Paying it forward with early career support


October 25, 2022

Dr. Larry and Janet Robertson
News Story Content

“You can never pay back, so you should always try to pay forward.”

These words from beloved Coach Woody Hayes inspired Larry Robertson, PhD, and his wife, Janet, BSPharm '84, to make a generous estate gift that will establish the Larry and Janet Robertson Endowed Fund for Drug Discovery at The Ohio State University College of Pharmacy.

This future gift will support early-career faculty members focused on early drug discovery, something Larry, professor emeritus of the College of Pharmacy, is passionate about. New faculty in the college's Division of Medicinal Chemistry and Pharmacognosy can use this fund as a research grant to buy lab equipment and other essential needs for their experiments.

Larry received his BSPharm degree from the University of Houston in 1966 and became a licensed pharmacist in the state of Texas. As an undergraduate student, Larry’s professors encouraged him to attend American Pharmacists Association meetings and allowed him to work on several research projects in their labs. He became interested in drug discovery, especially in the medicinal chemistry and pharmacognosy area. This led him to apply to the PhD program at Purdue University, where he was mentored by James E. Robbers, PhD, and Heinz G. Floss, PhD.

Larry officially started his career in drug discovery as an assistant professor at the University of Mississippi in Oxford, where he began work on cannabinoids, as well as antifungals and antibiotics from plants and fungi. In 1975, he was recruited to the Ohio State College of Pharmacy by Jack L. Beal, PhD, and Raymond W. Doskotch, PhD


Ever since I became a faculty member at Ohio State, I have been proud to be a Buckeye.

Larry Robertson, PhD
Faculty Emeritus
Dr. Robertson with his research group
Dr. Robertson's research group in 1982

Janet graduated with her BSPharm degree from Ohio State in 1984. She worked as a nuclear pharmacist at Nuclear Pharmacy, Inc., which later merged with Syncor International Corporation and was eventually purchased by Cardinal Health in Dublin, Ohio.

Janet worked in the nuclear pharmacy at OhioHealth Riverside Methodist Hospital for 10 years. During the same period, she served as an adjunct faculty member at Columbus State Community College in nuclear medicine technology, where she helped establish the John Baumert Jr., MD, scholarship for students in the nuclear medicine program. 

Both Larry and Janet have a long history of mentorship. Janet has mentored nuclear medicine students from Columbus State as well as students from Ohio pharmacy colleges.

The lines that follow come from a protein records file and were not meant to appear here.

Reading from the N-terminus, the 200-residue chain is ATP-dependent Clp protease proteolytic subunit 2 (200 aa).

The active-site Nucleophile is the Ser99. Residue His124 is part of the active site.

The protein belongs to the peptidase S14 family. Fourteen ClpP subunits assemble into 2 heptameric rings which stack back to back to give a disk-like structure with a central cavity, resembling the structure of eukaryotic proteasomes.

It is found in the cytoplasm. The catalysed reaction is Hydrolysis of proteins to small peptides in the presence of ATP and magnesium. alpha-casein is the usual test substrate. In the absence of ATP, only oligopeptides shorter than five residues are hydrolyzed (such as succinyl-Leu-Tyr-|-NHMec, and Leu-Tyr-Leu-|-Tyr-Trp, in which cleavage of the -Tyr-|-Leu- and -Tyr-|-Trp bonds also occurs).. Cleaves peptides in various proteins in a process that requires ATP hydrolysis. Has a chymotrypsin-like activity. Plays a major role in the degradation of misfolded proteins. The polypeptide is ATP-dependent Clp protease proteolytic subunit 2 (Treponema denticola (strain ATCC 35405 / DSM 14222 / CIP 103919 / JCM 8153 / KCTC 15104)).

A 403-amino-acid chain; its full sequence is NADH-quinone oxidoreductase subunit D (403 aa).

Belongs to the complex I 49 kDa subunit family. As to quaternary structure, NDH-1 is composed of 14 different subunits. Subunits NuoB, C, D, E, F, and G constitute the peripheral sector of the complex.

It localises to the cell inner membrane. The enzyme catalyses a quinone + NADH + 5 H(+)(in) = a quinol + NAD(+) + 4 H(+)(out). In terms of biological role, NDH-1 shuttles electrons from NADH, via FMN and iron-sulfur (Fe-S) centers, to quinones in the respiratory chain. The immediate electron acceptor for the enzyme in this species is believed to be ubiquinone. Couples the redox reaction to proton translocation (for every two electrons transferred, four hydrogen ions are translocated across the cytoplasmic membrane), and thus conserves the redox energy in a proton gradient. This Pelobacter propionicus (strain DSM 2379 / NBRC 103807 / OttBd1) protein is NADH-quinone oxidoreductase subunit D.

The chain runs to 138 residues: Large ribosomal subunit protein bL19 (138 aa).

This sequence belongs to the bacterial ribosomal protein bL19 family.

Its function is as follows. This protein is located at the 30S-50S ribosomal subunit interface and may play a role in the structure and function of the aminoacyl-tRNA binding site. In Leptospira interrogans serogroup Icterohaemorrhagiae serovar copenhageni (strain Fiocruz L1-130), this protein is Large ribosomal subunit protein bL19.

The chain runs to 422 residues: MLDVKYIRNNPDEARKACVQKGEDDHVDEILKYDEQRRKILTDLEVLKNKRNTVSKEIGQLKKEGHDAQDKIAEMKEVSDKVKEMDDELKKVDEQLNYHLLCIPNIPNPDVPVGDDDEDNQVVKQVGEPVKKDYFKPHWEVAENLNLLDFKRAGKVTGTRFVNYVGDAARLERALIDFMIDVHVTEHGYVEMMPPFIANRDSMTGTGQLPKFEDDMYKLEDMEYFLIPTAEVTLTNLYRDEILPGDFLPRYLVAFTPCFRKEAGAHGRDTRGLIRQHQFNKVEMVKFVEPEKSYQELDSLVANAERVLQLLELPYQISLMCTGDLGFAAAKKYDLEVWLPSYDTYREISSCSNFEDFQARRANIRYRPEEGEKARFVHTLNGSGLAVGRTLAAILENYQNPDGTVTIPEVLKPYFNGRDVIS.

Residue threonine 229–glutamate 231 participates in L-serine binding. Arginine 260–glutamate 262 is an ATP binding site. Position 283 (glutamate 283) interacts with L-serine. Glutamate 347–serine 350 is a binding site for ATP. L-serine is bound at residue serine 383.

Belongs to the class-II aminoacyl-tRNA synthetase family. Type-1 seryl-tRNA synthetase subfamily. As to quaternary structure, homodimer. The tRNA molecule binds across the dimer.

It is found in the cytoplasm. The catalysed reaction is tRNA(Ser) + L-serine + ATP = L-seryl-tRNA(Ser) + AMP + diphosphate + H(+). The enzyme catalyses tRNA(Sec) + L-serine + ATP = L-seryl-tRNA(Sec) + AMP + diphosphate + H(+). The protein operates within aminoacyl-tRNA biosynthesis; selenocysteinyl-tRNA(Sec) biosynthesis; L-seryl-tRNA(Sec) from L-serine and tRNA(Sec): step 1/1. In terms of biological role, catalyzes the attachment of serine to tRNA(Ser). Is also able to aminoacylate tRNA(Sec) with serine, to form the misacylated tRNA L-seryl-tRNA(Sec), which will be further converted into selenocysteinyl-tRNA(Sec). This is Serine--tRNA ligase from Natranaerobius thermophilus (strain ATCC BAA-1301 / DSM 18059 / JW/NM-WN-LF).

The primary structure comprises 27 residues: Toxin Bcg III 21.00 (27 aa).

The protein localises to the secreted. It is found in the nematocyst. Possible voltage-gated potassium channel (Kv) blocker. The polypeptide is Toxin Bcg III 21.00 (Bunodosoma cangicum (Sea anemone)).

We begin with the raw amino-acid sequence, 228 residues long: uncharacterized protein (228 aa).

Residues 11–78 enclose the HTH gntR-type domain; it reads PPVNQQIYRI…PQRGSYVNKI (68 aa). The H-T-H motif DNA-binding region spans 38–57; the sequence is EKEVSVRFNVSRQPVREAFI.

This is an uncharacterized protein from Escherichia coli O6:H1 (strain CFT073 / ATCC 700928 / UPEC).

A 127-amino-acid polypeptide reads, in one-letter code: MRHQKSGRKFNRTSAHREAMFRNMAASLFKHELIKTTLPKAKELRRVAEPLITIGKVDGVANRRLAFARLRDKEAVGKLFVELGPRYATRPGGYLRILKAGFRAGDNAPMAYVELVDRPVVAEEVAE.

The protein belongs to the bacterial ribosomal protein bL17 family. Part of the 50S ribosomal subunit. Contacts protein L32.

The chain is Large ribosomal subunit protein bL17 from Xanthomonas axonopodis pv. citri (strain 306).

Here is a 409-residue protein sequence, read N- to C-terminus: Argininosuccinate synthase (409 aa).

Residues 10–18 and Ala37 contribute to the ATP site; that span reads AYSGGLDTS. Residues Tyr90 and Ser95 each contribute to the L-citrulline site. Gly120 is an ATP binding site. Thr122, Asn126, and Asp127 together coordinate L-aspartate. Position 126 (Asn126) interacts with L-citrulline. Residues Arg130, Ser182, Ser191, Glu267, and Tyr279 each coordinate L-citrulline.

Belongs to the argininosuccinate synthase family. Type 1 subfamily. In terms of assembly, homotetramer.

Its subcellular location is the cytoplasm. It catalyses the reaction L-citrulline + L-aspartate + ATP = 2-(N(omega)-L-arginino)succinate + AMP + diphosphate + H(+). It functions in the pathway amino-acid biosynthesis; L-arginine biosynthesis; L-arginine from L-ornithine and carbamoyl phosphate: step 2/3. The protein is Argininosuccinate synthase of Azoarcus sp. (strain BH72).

During his career, Larry mentored more than 20 MS and PhD students. In addition, he mentored numerous BSPharm and PharmD students who worked in his lab on individual research projects.

“Mentoring these students was a major part of my life and is what I am most proud of,” Larry said. “They have all gone on to establish successful careers in teaching, research or other professional work. I have kept in touch with many of these former students and I’m happy that they are doing so well. I feel as if I left a legacy through them.” 

Dr. Robertson's first students
Dr. Robertson's first students, left to right: Sarah R. Huff, MS '78; Song-Won Koh, MS '77; Mei-Mei Tsai, PhD '79

Even though Larry and Janet are retired and no longer mentor students in a classroom or lab, they still find ways to further their legacy.

“We still have a way to support others and that is giving back to the institutions that helped us,” Janet said.

In addition to the bequest they have arranged in their estates, the Robertsons have supported other areas of interest across the campus, including:

  • The Larry Robertson Endowed Fund for Graduate Student Travel (College of Pharmacy)
  • The Larry and Janet Robertson 100% TBDBITL Scholarship Fund
  • The Ohio State University College of Music
  • Byrd Center for Polar and Climate Research
  • The Ohio State University Libraries
  • The Ohio State University Faculty Club

Speaking of their newest gift, Larry added, “It is tough for a new PhD graduate to start a research and teaching program. I wouldn’t have been able to do everything that I have done without many kinds of help. I hope this fund helps launch the careers of junior faculty and leads to great discoveries of drugs from natural sources.”